Why should I buy an Android Smartphone?
When you're considering a new smartphone, there are four key types to choose from: smartphones running Android, smartphones running iOS, smartphones running Windows Phone, and smartphones running BlackBerry OS. Of the four, Android is the most popular - so what is it, and what do you need to look out for?
What is Android?
Android is Google's operating system for touch-screen gadgets such as phones (although it's also available in devices ranging from TVs to digital cameras too). In addition to standard features such as email, internet, photos, contacts and so on, you can expand Android phones by downloading and installing "apps". The main source for apps, the Google Play store, has more than 700,000 titles to choose from.
Is there more than one version of Android?
Yes, there are lots. Android versions are numbered, but they also have codenames - so for example 1.5 was Cupcake, 2.0 Eclair and so on. The most recent version of Android is Jelly Bean, aka Android 4.1/4.2, but you'll find many devices running older versions such as Ice Cream Sandwich (4.0), Honeycomb (3.1/3.2) or Gingerbread (2.3).
What are Android's key features?
All recent Android phones are very good all-rounders, and the latest models get stacks of useful things including:
- Interactive Notifications, so you can see important information without having to open lots of apps.
- Google Now, which provides maps, traffic information, reminders and other key information.
- Maps, which include turn-by-turn navigation so you can use your phone as a sat-nav device.
- Voice control and dictation.
- Widgets, so you can display whatever you like on your homescreen.
- Face recognition, which you can use to unlock your phone.
- Android Beam, which sends data wirelessly between Android devices.
- Google Wallet, for card-free payments in shops.
- Excellent email and web browsing.
- Live Effects, for adding fun effects to videos.
- Tethering, enabling you to use your mobile as a Wi-Fi hotspot for other devices.
What are the pros of Android?
Recent Android devices are as good as, or better than, any other smartphone on the market, and there are stacks of really great phones to choose from. That wide choice also means a wide range of prices, so you can pick up a good Android device for much less than you'd pay for, say, an iPhone 5, and the contract prices are cheaper too. Samsung's Galaxy phones are particularly well regarded - many see the Galaxy S III as the best phone you can buy at time of writing - but other firms such as Sony and HTC make really nice Android kit too.
Android is more flexible and much more tinkering-friendly than rival systems, and it's second only to Apple in the range of available apps. It also tends to have new technologies before rivals do, so for example the iPhone still doesn't have NFC (Near Field Communications) technology for wireless data transfer and card-free payments in shops. Android's had that for ages.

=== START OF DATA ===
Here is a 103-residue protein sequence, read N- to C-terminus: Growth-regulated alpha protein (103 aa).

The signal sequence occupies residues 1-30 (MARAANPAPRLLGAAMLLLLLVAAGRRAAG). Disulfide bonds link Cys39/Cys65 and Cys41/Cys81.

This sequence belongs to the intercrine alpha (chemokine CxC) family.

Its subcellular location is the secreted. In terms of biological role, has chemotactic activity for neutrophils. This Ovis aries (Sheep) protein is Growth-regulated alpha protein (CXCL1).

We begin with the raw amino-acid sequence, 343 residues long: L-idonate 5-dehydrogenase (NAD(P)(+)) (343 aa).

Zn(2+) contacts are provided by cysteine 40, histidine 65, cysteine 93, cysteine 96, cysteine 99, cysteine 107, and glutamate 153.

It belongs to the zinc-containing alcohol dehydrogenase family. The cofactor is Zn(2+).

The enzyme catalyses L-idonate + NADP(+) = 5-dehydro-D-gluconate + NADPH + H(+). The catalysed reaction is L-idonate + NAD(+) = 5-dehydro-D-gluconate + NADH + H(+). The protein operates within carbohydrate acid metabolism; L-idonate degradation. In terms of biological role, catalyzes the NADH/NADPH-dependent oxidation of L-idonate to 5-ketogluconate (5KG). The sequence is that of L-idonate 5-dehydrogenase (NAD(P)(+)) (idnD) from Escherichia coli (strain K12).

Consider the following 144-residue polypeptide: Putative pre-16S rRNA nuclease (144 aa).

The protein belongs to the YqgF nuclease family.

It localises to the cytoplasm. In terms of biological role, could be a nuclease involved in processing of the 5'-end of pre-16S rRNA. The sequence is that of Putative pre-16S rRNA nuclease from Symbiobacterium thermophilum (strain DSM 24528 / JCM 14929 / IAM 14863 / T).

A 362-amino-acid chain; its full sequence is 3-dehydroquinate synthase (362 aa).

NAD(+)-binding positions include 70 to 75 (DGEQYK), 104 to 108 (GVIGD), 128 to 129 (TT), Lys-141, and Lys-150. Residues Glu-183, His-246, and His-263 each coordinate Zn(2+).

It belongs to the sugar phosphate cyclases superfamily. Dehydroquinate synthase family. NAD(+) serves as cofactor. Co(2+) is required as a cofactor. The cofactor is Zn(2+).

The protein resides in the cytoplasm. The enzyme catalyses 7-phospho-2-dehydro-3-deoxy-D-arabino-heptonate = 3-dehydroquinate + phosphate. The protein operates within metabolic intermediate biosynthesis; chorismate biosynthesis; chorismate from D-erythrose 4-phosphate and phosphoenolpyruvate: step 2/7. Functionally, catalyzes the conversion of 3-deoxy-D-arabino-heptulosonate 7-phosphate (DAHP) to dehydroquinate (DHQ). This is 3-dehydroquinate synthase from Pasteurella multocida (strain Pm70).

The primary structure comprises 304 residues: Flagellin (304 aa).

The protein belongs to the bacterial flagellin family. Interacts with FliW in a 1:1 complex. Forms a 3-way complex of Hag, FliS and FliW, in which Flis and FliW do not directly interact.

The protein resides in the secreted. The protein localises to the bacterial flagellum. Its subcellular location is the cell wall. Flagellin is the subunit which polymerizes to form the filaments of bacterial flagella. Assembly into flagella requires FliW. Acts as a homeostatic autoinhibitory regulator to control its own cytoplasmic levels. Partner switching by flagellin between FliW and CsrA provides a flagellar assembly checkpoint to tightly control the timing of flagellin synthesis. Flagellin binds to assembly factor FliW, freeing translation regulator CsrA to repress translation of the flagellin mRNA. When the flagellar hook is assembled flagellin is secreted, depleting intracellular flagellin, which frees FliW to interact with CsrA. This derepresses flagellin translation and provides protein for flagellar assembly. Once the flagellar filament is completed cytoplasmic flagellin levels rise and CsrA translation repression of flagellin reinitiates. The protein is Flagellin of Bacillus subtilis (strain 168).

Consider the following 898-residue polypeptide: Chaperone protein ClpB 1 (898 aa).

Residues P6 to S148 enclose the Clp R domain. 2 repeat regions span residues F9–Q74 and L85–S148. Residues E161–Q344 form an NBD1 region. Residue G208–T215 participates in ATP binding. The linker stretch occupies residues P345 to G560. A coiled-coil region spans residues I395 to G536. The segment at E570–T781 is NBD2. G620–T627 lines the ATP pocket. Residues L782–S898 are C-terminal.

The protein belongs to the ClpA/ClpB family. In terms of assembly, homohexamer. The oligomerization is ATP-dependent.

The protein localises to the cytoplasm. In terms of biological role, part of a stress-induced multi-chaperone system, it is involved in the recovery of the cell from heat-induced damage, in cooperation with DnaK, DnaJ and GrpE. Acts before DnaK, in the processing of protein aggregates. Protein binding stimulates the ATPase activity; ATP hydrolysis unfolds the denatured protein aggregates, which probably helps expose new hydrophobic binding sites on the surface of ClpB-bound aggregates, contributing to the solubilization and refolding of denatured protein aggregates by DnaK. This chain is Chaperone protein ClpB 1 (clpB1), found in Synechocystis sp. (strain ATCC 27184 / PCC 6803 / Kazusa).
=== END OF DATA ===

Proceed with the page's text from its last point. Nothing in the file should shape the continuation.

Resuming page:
What are the cons of Android?
Some people find Android a little bit more geeky than other smartphone systems, although it isn't particularly hard to get used to, and while there are lots of apps in the Google Play store there isn't really much filtering going on - so you need to beware of rip-off apps that copy big hits, and you need to watch out for malicious software.
The big problem with Android is called "fragmentation": there are lots of devices out there, and they're running every conceivable flavour of Android - so for example if you buy an Alcatel OT 903, you'll get the comparatively old Android 2.3 Gingerbread. You can't upgrade that phone to the latest version of Android.
Even if an upgrade is technically possible, you can't always do it: Android updates are usually provided by the manufacturer and/or phone operator, so unless you buy a Google-branded phone such as the Nexus 4 you'll have to wait for the manufacturer/network to issue an official update. They don't always do so, so for example in 2012 Motorola said it wouldn't offer Android 4.1 updates for some of its recent phones. That's not insurmountable - if you're reasonably techy you can "root" your phone to update the operating system - but you need to have the right hardware. Don't expect a really old phone to be capable of running the latest Android release.
What's the verdict on Android?
Android appeals to three kinds of people: people who want the most powerful phones around; people who want Apple-style apps but don't want to pay Apple prices; and people who like to completely customise their phone to work their way. Early Android devices weren't as good as Apple ones, but that's changed and the latest Android kit is often more powerful and less expensive than the equivalent iPhone. With a huge range of top-quality handsets to suit every budget and nearly three-quarters of a million available apps, Android should be on every smart smartphone shopper's list.